Continental Congress, and before it was finally agreed upon, measures
were taken for the establishment of a constitutional form of government;
and on the 11th of June, 1776, it was “ Resolved, That a committee be
appointed to prepare and digest the form of a confederation to be entered
into between these Colonies;” which committee was appointed the next
day, June 12, and consisted of a member from each Colony, namely: Mr.
Bartlett, Mr. S. Adams, Mr. Hopkins, Mr. Sherman, Mr. R. R. Livingston,
Mr. Dickinson, Mr. McKean, Mr. Stone, Mr. Nelson, Mr. Hewes, Mr. E .
Rutledge, and Mr. Gwinnett. On the 12th of July, 1776, the committee
reported a draught of the Articles of Confederation, which was printed
for the use of the members under the strictest injunctions of secrecy.
This report underwent a thorough discussion in Congress, from time to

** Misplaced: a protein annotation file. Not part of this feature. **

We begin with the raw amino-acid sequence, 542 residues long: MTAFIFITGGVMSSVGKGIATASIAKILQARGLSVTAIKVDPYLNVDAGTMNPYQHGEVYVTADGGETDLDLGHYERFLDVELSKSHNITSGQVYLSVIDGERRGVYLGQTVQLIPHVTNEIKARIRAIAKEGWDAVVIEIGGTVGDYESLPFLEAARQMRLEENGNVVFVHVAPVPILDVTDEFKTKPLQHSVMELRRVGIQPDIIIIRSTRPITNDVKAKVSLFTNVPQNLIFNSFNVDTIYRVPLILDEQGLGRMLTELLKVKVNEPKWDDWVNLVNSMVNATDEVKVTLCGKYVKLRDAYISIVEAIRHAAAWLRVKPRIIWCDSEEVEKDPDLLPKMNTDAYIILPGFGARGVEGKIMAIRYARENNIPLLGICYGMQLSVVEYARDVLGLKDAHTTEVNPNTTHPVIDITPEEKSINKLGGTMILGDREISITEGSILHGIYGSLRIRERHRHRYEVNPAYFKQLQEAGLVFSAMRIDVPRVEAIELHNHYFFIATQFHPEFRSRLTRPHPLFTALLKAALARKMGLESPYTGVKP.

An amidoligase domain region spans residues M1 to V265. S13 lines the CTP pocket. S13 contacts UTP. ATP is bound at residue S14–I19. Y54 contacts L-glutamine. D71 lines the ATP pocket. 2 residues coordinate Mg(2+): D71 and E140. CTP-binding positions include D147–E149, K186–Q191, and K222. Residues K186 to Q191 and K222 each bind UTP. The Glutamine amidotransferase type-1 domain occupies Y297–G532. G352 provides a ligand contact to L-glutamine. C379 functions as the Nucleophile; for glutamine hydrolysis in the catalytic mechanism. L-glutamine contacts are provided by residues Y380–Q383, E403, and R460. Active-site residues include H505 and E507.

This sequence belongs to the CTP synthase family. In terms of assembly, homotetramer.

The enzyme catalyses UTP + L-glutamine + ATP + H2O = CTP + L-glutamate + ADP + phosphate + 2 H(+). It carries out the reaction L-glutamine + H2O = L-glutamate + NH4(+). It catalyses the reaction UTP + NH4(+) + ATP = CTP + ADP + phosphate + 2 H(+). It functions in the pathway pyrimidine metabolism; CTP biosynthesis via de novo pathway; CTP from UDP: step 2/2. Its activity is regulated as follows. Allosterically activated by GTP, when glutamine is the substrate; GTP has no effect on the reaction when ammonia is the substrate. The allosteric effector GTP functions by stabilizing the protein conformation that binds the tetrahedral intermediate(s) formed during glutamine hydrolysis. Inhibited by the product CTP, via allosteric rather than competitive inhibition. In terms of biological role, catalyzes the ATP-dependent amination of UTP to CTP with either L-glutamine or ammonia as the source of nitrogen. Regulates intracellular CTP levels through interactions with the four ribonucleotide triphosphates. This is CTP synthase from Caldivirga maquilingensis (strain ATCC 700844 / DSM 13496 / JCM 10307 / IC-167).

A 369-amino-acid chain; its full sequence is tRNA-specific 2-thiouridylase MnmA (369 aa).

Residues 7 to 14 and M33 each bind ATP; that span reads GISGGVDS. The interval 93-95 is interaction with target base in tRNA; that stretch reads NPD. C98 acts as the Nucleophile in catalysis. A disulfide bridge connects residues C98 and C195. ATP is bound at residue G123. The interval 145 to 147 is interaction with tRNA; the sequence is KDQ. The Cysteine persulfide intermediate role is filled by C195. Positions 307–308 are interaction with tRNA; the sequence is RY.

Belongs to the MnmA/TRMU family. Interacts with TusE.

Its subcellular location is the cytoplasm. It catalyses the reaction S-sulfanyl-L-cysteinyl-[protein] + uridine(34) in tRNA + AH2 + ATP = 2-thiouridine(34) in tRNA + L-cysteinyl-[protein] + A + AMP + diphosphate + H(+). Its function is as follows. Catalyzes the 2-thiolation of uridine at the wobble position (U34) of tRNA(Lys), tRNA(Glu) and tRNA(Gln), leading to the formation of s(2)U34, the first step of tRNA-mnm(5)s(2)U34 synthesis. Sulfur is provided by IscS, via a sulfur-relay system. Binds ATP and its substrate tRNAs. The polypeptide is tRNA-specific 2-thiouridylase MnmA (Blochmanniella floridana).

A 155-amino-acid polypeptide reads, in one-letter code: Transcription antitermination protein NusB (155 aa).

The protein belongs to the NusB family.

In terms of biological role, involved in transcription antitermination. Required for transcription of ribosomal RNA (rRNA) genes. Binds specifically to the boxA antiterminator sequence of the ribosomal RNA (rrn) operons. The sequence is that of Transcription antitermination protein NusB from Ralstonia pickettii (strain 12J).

time, until the 15th of November, 1777; on which day, “ Articles of Con­
federation and Perpetual Union” were finally agreed to in form, and they
were directed to be proposed to the legislatures of all the United States,
and if approved by them, they were advised to authorize their delegates
to ratify the same in the Congress of the United States; and in that event
they were to become conclusive. On the 17th of November, 1777, the
Congress agreed upon the form of a circular letter to accompany the
Articles of Confederation, which concluded with a recommendation to
each of the several legislatures “ to invest its delegates with competent
powers, ultimately, and in the name and behalf of the State, to subscribe
articles of confederation and perpetual union of the United States, and
to attend Congress for that purpose on or before the 10th day of March
n ex t.” This letter was signed by the President of Congress and sent,

Or Jit
oi

?,/-;/
UfisMiiKjcfi



1

339

Sup* *

with a copy of the articles, to each State legislature.
On the 26th of June, 1778, Congress agreed upon the form of a ratifica­
tion of the Articles of Confederation, and directed a copy of the articles
and the ratification to be engrossed on parchment; which, on the 9th of
July, 1778, having been examined and the blanks filled, was signed by the